14 November 2019
Neither austerity nor unrestrained government spending will help Greece's economy stay afloat. Photo: AFP
Neither austerity nor unrestrained government spending will help Greece's economy stay afloat. Photo: AFP

What Greece needs to prosper

Some economists overlook the modern idea that a country’s prosperity depends on innovation and entrepreneurship.

They take the mechanistic view that prosperity is a matter of employment and that employment is determined by “demand” – government spending, household consumption and investment demand.

Looking at Greece, these economists argue that a shift in fiscal policy to “austerity” – a smaller public sector – has brought an acute deficiency of demand and thus a depression.

But this claim misreads history and exaggerates the power of government spending.

Much of the decline in employment in Greece occurred prior to the sharp cuts in spending between 2012 and 2014 – owing, no doubt, to sinking confidence in the government.

Greek government spending per quarter climbed to a plateau of around 13.5 billion euros (US$14.8 billion) in 2009-2012, before falling to roughly 9.6 billion euros in 2014-2015.

Yet the number of job holders reached its high of 4.5 million in 2006-2009 and had fallen to 3.6 million by 2012.

By the time Greece began to cut its budget, the rate of unemployment – 9.6 percent of the labor force in 2009 – had already risen almost to its recent level of 25.5 percent.

These findings weigh heavily against the hypothesis that “austerity” has brought Greece to its present plight.

They indicate that Greece’s turn away from the high spending of 2008-2013 is not to blame for today’s mass unemployment.

Another finding casts doubt on whether austerity was actually imposed on Greece.

Government spending has certainly fallen – but only to where it used to be: 9.6 billion euros in the first quarter of this year is, in fact, higher than it was as recently as 2003.

So the premise of austerity appears to be wrong.

Greece has not departed from past fiscal norms; it has returned to them.

Rather than describing current government spending as “austere,” it would be more correct to view it as an end to years of fiscal profligacy, culminating in 2013, when the government’s budget deficit reached 12.3 percent of gross domestic product, and public debt climbed to 175 percent of GDP.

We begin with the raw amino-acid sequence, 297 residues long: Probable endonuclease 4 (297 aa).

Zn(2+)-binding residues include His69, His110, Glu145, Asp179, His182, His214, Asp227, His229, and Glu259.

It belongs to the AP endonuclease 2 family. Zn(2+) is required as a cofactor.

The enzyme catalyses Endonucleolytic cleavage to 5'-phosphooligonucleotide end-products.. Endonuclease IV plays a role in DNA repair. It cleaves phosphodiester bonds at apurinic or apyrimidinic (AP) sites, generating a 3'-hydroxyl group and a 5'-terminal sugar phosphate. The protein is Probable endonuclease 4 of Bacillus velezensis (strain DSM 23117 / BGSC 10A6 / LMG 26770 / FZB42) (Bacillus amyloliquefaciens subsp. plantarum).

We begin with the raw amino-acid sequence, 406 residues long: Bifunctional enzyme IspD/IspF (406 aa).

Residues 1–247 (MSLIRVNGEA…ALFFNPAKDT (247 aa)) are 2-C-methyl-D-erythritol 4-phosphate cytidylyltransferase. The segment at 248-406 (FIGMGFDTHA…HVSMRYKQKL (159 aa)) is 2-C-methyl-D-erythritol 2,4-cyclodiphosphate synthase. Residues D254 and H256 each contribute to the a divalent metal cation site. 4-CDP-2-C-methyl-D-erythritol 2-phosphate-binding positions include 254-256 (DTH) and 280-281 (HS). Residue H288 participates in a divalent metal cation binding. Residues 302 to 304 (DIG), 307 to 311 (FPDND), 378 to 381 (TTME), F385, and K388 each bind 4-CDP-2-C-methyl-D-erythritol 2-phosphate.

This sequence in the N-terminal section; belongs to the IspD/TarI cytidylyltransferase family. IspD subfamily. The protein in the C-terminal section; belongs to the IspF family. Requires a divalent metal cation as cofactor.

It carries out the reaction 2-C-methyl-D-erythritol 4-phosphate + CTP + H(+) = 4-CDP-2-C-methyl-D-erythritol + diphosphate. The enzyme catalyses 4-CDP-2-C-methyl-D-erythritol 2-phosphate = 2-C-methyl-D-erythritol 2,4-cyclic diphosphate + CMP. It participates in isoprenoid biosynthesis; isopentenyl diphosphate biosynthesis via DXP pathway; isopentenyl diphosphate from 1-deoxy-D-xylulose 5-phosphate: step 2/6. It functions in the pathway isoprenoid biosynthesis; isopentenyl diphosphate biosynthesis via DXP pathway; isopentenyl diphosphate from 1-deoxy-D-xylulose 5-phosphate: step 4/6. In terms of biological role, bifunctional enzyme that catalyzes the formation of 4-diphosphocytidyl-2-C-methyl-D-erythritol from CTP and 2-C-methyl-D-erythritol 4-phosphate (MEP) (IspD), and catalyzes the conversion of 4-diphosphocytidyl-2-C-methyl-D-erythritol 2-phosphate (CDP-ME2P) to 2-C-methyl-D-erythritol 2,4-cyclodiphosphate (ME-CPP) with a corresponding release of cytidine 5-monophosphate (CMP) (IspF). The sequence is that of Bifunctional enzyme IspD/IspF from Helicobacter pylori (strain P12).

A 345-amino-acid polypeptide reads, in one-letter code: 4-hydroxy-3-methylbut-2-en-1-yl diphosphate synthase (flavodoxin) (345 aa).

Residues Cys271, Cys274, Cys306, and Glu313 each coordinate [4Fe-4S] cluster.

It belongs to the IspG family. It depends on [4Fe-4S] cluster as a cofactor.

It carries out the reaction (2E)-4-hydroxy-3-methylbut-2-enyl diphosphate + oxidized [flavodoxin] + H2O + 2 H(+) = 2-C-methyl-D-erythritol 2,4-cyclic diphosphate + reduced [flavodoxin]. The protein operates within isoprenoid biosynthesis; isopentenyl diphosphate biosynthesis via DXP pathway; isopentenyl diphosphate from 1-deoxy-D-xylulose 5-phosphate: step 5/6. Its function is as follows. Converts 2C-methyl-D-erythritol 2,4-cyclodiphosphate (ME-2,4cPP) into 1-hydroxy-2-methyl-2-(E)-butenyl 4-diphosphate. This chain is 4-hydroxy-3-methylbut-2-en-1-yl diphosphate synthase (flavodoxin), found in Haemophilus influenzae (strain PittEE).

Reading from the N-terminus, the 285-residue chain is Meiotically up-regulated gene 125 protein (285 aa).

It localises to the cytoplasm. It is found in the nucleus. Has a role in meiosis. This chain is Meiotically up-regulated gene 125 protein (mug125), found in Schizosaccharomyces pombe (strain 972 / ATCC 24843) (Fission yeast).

The “demand school” might respond that, regardless of whether there is fiscal austerity now, increased government spending (financed, of course, by debt) would impart a permanent boost to employment.

But Greece’s recent experience suggests otherwise.

The huge rise in government spending from 2006 to the 2009-2013 period did produce employment gains, but they were not sustained.

The real sticking point is that the government would have to issue bonds to finance its extra spending.

Assuming a limit to foreign investors’ willingness to buy these bonds, Greeks would have to buy them.

In an economy unequipped for growth, household wealth relative to wages would soar, and the labor supply would shrink, causing employment to contract.

So spending more is not the remedy for Greece’s plight, just as spending less was not the cause.

What is the remedy, then?

No amount of debt restructuring, even debt forgiveness, will suffice to achieve prosperity (in the form of low unemployment and high job satisfaction).

Such measures would only help Greece to revive government spending.

Then the economy’s stultifying corporatism – clientelism and cronyism in the public sector and vested interests and entrenched elites in the private sector – would gain a new lease on life.

The European left may advocate that, but it would hardly be in Europe’s interest.

The remedy must lie in adopting the right structural reforms.

Whether or not the reforms sought by the eurozone members raise the chances that their loans will be repaid, these creditors have a political and economic interest in the monetary union’s survival and development.

They should also be ready to help Greece with the costs of making the necessary changes.

But it is Greece itself that must take charge of its reforms. 

And there are encouraging signs that Prime Minister Alexis Tsipras is willing to take up that cause.

But he will need a sense of the required reforms.

Greece must dismantle corporatist arrangements and practices that obstruct whatever innovation and entrepreneurship might emerge.

Nurturing an abundance of imaginative innovators and vibrant entrepreneurs requires embracing a vision of venturesome lives of creativity and discovery.

Copyright: Project Syndicate

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The writer, the 2006 Nobel laureate in economics, is Director of the Center on Capitalism and Society at Columbia University and author of Mass Flourishing.